This 12V official-licensed upgraded kids ride on roadster with swing-up scissor doors is a realistic model of a Lamborghini Sain car, which will be an attractive Christmas/birthday gift for your 3-6 year-old toddlers to make them the eye-catching among their friends.


Made from reinforced eco-friendly plastic (passed ASTM F963 and CPSIA), the motorized vehicle working on 4 wear-proof plastic wheels with comfortable spring suspension system is sturdy and stable for boys and girls within 55 lbs to explore the outdoors.


Featuring a single seat with a 3-point safety belt, soft start/stop, limited speed (up to 3.1 mph), and remote priority function, the 12V toddler supercar is safe to play with parental supervision.



The battery-powered car comes with start-up engine sounds, functional horn sounds, and brilliant LED front/rear lights, allowing your boys and girls to showcase a cool cruise.



The Richard’s Pipit is a large pipit, 6.69-7.87 inches in length, with a weight of 0.88-1.27 ounces and a wingspan of 11.42-12.99 inches. It is a slender bird that often stands very upright. It has long yellow-brown legs, a long tail with white outer feathers, and a long dark bill with a yellowish base to the lower mandible. The hind claw is long and fairly straight. It is an undistinguished-looking species on the ground, mainly brown above and pale below. There are dark streaks on the upper parts and breasts while the belly and flanks are plain. The face is strongly marked with pale lores and supercilium and dark eyestripe, moustachial stripe, and malar stripe. There are two wing bars formed by pale tips to the wing-coverts.


The Richard’s Pipit winters among the local species, from Pakistan to India, China, and Malaysia. Coming from Siberia where it breeds, it is a fairly regular autumn visitor, although rare. Richard’s Pipit breeds in low areas (usually below 1800 meters of elevation), in the soft slopes of the steppes, and in wet and sunny grassy or cultivated areas, but not arid. During migration, it mainly frequents low areas with vegetation, grasslands, fields, and marshes. It prefers areas near water.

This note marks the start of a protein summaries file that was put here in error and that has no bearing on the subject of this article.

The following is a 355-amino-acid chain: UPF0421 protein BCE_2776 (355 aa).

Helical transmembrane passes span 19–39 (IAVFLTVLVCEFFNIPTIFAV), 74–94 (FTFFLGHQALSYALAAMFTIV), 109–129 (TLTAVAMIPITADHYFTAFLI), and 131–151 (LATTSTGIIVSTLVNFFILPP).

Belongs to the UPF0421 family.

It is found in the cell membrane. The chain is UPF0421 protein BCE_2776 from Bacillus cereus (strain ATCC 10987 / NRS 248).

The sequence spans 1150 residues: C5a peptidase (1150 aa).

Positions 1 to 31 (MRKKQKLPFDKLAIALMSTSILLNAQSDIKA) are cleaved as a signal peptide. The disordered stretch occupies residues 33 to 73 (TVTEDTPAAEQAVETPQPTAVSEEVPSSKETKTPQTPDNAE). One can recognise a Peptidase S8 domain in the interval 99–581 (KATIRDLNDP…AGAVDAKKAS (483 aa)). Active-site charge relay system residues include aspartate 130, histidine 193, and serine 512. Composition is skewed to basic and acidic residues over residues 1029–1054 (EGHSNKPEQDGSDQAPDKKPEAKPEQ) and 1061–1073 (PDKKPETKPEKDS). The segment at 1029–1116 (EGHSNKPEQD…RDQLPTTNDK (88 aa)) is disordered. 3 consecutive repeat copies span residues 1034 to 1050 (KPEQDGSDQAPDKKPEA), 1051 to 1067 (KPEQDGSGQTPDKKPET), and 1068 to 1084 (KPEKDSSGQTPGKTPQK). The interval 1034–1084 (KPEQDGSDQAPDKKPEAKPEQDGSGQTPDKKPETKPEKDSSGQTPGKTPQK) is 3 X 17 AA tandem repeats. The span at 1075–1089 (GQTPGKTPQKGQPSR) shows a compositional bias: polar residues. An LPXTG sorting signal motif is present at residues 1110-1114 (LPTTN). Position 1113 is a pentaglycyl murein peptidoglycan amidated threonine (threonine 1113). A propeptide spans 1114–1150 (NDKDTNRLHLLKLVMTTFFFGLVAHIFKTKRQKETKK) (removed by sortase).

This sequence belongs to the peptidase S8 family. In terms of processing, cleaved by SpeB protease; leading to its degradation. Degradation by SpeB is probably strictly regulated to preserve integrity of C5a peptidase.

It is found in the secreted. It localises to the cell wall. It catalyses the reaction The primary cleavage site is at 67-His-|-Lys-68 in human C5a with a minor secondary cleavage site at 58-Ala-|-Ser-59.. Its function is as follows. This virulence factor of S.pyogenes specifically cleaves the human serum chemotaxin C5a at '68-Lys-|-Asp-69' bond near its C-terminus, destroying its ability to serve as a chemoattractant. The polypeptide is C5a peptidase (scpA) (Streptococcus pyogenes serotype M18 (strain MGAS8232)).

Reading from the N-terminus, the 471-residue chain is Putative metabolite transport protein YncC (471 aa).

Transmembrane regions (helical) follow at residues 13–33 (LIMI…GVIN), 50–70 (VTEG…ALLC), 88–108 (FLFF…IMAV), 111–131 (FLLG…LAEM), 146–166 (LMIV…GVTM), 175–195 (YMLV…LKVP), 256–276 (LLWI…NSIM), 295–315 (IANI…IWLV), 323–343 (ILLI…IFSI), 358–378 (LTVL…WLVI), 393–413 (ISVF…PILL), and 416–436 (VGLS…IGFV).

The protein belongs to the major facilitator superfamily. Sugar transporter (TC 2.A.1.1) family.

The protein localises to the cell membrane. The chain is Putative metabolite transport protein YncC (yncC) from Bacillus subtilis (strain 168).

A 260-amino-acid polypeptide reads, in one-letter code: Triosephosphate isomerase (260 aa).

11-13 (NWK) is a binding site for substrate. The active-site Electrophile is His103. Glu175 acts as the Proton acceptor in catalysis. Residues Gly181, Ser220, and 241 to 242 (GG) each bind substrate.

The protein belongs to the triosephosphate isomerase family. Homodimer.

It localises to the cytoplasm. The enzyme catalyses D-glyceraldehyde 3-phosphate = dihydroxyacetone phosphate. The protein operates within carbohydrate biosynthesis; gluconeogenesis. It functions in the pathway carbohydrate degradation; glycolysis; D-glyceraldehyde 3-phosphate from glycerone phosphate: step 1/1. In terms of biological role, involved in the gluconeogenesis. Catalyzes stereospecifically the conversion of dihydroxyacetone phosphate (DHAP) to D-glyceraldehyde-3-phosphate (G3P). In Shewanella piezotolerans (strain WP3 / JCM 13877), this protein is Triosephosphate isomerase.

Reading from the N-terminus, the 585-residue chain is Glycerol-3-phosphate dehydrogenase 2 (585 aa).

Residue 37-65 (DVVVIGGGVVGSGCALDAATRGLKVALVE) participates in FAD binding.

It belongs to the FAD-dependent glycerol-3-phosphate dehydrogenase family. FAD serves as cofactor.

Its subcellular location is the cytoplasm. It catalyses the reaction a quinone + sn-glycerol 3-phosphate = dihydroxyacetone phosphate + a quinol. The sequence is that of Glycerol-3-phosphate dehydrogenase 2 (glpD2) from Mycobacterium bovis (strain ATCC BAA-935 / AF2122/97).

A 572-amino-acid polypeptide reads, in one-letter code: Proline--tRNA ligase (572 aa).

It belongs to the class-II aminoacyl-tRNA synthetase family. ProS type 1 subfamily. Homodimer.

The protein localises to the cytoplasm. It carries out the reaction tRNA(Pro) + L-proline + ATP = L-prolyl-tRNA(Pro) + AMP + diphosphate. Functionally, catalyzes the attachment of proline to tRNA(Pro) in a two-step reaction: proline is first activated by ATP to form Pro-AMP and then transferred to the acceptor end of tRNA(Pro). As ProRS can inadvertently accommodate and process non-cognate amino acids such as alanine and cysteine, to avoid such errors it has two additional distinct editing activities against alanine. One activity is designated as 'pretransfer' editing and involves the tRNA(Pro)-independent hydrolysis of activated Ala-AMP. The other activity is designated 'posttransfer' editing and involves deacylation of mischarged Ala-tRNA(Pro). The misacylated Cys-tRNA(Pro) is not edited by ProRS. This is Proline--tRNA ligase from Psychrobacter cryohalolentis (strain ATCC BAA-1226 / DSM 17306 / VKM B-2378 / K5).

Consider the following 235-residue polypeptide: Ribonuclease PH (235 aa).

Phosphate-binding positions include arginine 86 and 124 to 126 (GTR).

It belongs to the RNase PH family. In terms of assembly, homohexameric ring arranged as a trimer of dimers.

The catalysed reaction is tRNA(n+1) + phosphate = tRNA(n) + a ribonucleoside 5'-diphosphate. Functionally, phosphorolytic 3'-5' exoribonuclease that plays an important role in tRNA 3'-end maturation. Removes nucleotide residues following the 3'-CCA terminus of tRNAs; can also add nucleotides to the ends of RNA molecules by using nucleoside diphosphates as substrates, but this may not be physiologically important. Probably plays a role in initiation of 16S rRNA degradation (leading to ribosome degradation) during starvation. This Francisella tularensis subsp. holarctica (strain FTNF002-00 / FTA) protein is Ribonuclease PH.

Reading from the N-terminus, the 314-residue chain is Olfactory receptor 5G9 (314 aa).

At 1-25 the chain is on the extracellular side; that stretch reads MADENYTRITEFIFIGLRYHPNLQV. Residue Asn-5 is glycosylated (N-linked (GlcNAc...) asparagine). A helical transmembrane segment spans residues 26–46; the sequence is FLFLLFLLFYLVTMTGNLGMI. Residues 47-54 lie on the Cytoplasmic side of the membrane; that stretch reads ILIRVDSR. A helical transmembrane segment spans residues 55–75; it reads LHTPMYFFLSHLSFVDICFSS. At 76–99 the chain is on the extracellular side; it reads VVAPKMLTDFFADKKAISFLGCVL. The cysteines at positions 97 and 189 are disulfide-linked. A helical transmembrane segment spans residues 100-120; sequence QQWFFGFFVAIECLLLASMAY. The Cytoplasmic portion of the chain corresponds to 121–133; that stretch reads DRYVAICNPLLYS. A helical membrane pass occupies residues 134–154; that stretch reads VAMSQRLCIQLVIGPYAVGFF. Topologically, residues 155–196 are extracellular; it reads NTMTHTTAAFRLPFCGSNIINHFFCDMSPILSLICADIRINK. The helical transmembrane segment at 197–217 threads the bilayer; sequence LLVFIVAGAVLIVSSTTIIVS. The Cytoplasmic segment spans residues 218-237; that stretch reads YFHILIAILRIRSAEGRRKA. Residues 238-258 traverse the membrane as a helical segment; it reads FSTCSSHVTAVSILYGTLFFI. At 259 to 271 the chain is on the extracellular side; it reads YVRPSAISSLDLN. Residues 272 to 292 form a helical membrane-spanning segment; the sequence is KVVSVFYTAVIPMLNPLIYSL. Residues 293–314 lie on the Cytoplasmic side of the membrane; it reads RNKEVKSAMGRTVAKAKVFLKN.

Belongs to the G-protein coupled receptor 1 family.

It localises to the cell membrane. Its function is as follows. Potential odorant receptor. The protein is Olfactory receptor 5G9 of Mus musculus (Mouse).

Richard’s Pipit feeds mainly on insects, adults and larvae, such as beetles and grasshoppers, some caterpillars and spiders. It may follow the livestock, taking some prey flushed by the cattle.


The Richard’s Pipit is a long distance migrant. It travels as well by day as by night. It feeds on invertebrates caught on the ground, by foraging among vegetation and picking into crevices and rocks. It may catch flying insects by hopping or while flying briefly. It is often seen standing up, with a waggling tail. Courtship displays are poorly known, but Richard’s Pipit probably performs flight displays while singing, like most Motacillidae.

The breeding season occurs between April and July. Richard’s Pipit nests on the ground, in a large cup made with grass and roots. The interior is lined with soft materials, fine grass, and hair. The nest is situated among tussocks, in a depression. The female lays 3-4 eggs. Both parents share the incubation and rear the young.


The American Pipit is a well-known winter visitor to the lowlands of the west and as such is to be found on the plains and open foothills at the western end of the Yosemite section. There, from October until March, it may be sought wherever the grass is scant enough for the birds to run about unhindered. It is thus frequently to be found on the same ground as the Horned Lark, and comparison shows that the two have much in common with regard to both structure and mode of life.

Pipits are sometimes called “wag-tails” because of the almost incessant up-and-down movement of the tail when they are on the ground. When walking or running, the bird also makes a fore-and-aft pecking movement of the head, in unison with the tread of its feet; this is more vigorous when the birds are moving rapidly. The head movement is thus timed rather evenly, but the tail motion is irregular, and practiced whether the pipit be standing still or walking.

The dun-colored plumage of the pipit matches so well the brown earth on which the bird forages while in our latitudes, that the observer often has difficulty in keeping the object of his interest in sight. On plowed ground the difficulty is increased as the many irregularities in the surface afford the bird opportunities to pass behind clods or into furrows and become lost to view.

When running or foraging the pipit is usually silent, but just before taking to wing the birds as a rule utter several short and sharp notes. Then they spring into the air, flashing as they rise the white outer margins of the tail. Unless badly frightened a bird will usually circle about one or more times and then return almost to the spot whence it arose. Safety is sought first by running, and then in flight. The pipit, like most other plains dwellers, never seeks shelter in dense vegetation.

The greatest number of pipits seen at any one time was fully fifty in one flock observed near Snelling on January 8, 1915. East of the mountains they were encountered in small numbers. Near Williams Butte one was seen in flight over a pasture, on September 23, 1915. Three days later, at an altitude of 10,000 feet near the head of Warren Fork, 2 were flushed from a ‘buffalo-grass’ meadow. Their call notes and actions were just like those seen on the west slope. There was nothing to lead to the belief that they were more than passing transients there. In Yosemite Valley small flocks of pipits were noted by Mr. C. W. Michael (MS) on November 5, 12, and 13, 1920.

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